The Captain’s Bride — Episode 03

THE wallpaper was blue and white. The curtains were faded pink velvet. On the window-sill sat a small collection of dolls. Here she was, gazing at her mother’s past and suddenly it all became too much to bear. Tears streamed down her cheeks and she made no effort to stem them.

“What is it?” Pinkerton was looking at her in surprise. “Ah, I see,” she exclaimed, before taking her bag and handing her a large white handkerchief.

“I’m sorry,” she said gruffly. “Dear me! Your grandmother should have thought about this before.”

Tabitha tried to pull herself together, feeling better now she knew Pinkerton possessed a streak of human kindness.

“It’s all right,” she said. “I should have realised when my grandmother mentioned where I’d be sleeping.”

“We can arrange things later. Your grandmother hates to be kept waiting.”

Tabitha brushed down her skirt, pleased to see no signs of mud on the hem, and smoothed down her curls, using both hands.

“Why not use your mother’s hairbrush? It’s where she left it.” Pinkerton pointed to the dressing table.

Tabitha picked up the silver-backed brush. The precious metal shone, with no signs of tarnishing.

“Who keeps the room looking so well? There’s no sign of dust and this brush is gleaming.” She raised it, tidying her hair while watching her reflection in the mirror.

“Alice and I take turns. You remind me very much of your mother . . . but we must make haste so not to keep Mrs Entwistle waiting.”

“I. . . I didn’t know you knew my ma.” Tabitha replaced the brush and followed the little woman from the room.

“I never met her. I answered Mrs Entwistle’s advertisement for a companion housekeeper and at that time your grandmother was alone here, except for Mr Yates in the gardener’s cottage.

“But I’ve seen likenesses of Elizabeth, of course. Your grandparents must have been very proud of their only daughter.”

“Until she displeased them by running away to get married!” Tabitha knew she shouldn’t be gossiping about her own kin, but Pinkerton seemed to be warming to her and she didn’t want to appear standoffish.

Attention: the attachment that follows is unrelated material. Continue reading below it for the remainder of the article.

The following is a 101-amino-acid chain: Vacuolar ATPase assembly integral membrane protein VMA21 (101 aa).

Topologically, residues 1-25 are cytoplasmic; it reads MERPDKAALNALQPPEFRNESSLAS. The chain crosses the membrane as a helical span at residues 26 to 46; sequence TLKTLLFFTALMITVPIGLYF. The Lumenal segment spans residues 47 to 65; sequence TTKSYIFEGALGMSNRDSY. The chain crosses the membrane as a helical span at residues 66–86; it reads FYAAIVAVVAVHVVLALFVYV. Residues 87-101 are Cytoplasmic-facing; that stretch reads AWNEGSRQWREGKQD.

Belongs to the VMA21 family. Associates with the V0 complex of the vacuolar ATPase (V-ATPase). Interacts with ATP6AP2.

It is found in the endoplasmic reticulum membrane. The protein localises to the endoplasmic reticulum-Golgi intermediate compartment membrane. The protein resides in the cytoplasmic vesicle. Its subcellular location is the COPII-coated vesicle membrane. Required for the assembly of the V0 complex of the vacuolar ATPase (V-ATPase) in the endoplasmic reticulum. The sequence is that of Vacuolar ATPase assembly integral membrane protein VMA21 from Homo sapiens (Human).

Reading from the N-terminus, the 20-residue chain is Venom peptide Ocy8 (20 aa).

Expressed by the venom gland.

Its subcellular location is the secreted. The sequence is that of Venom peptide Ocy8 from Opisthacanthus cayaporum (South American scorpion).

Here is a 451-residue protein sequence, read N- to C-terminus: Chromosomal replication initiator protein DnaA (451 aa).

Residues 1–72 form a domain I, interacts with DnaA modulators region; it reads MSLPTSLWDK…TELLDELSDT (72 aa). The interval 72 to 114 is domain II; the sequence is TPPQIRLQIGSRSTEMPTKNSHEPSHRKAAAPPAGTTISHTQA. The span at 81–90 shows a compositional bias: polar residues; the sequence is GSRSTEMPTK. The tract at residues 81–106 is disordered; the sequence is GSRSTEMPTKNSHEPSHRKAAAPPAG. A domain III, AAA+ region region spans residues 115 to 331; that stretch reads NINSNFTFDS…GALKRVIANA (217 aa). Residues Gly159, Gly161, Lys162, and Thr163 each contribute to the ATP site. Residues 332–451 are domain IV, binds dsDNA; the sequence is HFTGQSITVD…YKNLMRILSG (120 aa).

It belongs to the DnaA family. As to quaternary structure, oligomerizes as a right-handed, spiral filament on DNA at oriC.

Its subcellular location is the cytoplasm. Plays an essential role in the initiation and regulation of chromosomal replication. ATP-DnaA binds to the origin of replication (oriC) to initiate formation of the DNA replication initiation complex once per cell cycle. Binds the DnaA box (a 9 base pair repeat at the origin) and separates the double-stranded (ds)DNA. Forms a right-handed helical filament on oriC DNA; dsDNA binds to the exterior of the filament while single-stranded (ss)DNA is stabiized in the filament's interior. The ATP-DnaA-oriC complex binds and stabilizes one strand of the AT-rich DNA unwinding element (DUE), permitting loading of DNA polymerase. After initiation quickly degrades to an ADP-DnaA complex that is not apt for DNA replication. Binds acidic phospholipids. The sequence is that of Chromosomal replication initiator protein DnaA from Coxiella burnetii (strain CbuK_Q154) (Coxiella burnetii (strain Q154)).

“I dare say she had her reasons.”

By the tone of Mrs Pinkerton’s voice, Tabitha knew this conversation was at an end.

They hurried downstairs and into the parlour where Margaret Entwistle sat in a winged armchair, her spine straight as the ebony-topped cane she’d used when she came to collect Tabitha.

She waved to the settee opposite and Pinkerton began pouring tea into rose-splashed china cups, the finest Tabitha had ever seen.

“Sit opposite me so I can see you. I’d like you to read to me later. You can read, I suppose?”

“Yes, Grandma.”

“I imagine your mother taught you? Or did you go to school before your father lost his money? Remind me how many years old you are!”

Tabitha’s hands were clasped in her lap but this cruel comment caused her to squeeze her fingers together. She held the old lady’s gaze.

“I’ve reached sixteen years and six months and, yes, my mother taught me to read. My other grandma used to tell me about foreign countries and their different languages and wild creatures.”

“Did she indeed? And where is she now, may I ask?”

Tabitha bowed her head.

“She’s gone to be with her maker.”

The elderly lady didn’t respond, except to harrumph a bit and shift in her chair. Tabitha sipped her tea, secretly enjoying having silenced her grandmother, if only temporarily. She eyed the cake greedily. How long was it since her last meal?

Pinkerton came to her rescue by putting a slice upon a plate and placing it before her. Tabitha looked up.

“Thank you,” she whispered.

“Now then,” Margaret Entwistle picked up her cup, “we need to prepare you for your new life. You’re a mite scrawny for a gentlewoman, so Alice’s pastry pies and beef and bone stew will be the making of you. How long since you took a bath?”

“Um. . .” Tabitha couldn’t remember the last time she cleansed herself except by washing at the kitchen sink. And she’d never once considered herself as a gentlewoman.

“No matter. Tomorrow you shall bathe and we shall purchase clothes for you. I have a plan for your future but you’re not, as yet, ready to meet the gentleman to whom I’ve decided you will become betrothed. Your life is about to be transformed.”


Tracey Steel

Having worked on a number of magazines over the years, Tracey has found her perfect place on The Friend as she’s obsessed with reading and never goes anywhere without a book! She reads all the PF stories with a mug of tea close by and usually a bit of strong cheese too!